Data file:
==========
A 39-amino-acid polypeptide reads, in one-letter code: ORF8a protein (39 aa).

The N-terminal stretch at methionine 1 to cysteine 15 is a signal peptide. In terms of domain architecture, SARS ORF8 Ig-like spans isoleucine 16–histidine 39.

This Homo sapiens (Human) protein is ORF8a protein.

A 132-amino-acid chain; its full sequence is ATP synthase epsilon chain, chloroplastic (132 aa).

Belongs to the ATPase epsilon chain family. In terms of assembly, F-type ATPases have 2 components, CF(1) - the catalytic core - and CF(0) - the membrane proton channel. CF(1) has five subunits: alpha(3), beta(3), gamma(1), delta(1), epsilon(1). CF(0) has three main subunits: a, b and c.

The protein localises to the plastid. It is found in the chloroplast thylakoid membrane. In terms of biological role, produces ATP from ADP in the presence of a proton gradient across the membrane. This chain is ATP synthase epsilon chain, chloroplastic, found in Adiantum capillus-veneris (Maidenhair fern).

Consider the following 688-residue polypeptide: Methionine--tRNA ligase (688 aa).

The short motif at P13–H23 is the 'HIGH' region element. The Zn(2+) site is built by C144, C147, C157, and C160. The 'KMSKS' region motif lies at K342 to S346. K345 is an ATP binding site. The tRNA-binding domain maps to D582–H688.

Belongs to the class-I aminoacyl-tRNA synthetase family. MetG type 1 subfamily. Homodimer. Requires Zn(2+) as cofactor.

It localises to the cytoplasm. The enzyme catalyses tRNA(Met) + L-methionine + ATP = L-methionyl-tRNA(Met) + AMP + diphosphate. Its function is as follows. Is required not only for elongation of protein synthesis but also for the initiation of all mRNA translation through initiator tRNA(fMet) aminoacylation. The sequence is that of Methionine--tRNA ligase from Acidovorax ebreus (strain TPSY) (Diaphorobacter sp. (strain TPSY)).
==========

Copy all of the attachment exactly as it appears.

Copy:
A 39-amino-acid polypeptide reads, in one-letter code: ORF8a protein (39 aa).

The N-terminal stretch at methionine 1 to cysteine 15 is a signal peptide. In terms of domain architecture, SARS ORF8 Ig-like spans isoleucine 16–histidine 39.

This Homo sapiens (Human) protein is ORF8a protein.

A 132-amino-acid chain; its full sequence is ATP synthase epsilon chain, chloroplastic (132 aa).

Belongs to the ATPase epsilon chain family. In terms of assembly, F-type ATPases have 2 components, CF(1) - the catalytic core - and CF(0) - the membrane proton channel. CF(1) has five subunits: alpha(3), beta(3), gamma(1), delta(1), epsilon(1). CF(0) has three main subunits: a, b and c.

The protein localises to the plastid. It is found in the chloroplast thylakoid membrane. In terms of biological role, produces ATP from ADP in the presence of a proton gradient across the membrane. This chain is ATP synthase epsilon chain, chloroplastic, found in Adiantum capillus-veneris (Maidenhair fern).

Consider the following 688-residue polypeptide: Methionine--tRNA ligase (688 aa).

The short motif at P13–H23 is the 'HIGH' region element. The Zn(2+) site is built by C144, C147, C157, and C160. The 'KMSKS' region motif lies at K342 to S346. K345 is an ATP binding site. The tRNA-binding domain maps to D582–H688.

Belongs to the class-I aminoacyl-tRNA synthetase family. MetG type 1 subfamily. Homodimer. Requires Zn(2+) as cofactor.

It localises to the cytoplasm. The enzyme catalyses tRNA(Met) + L-methionine + ATP = L-methionyl-tRNA(Met) + AMP + diphosphate. Its function is as follows. Is required not only for elongation of protein synthesis but also for the initiation of all mRNA translation through initiator tRNA(fMet) aminoacylation. The sequence is that of Methionine--tRNA ligase from Acidovorax ebreus (strain TPSY) (Diaphorobacter sp. (strain TPSY)).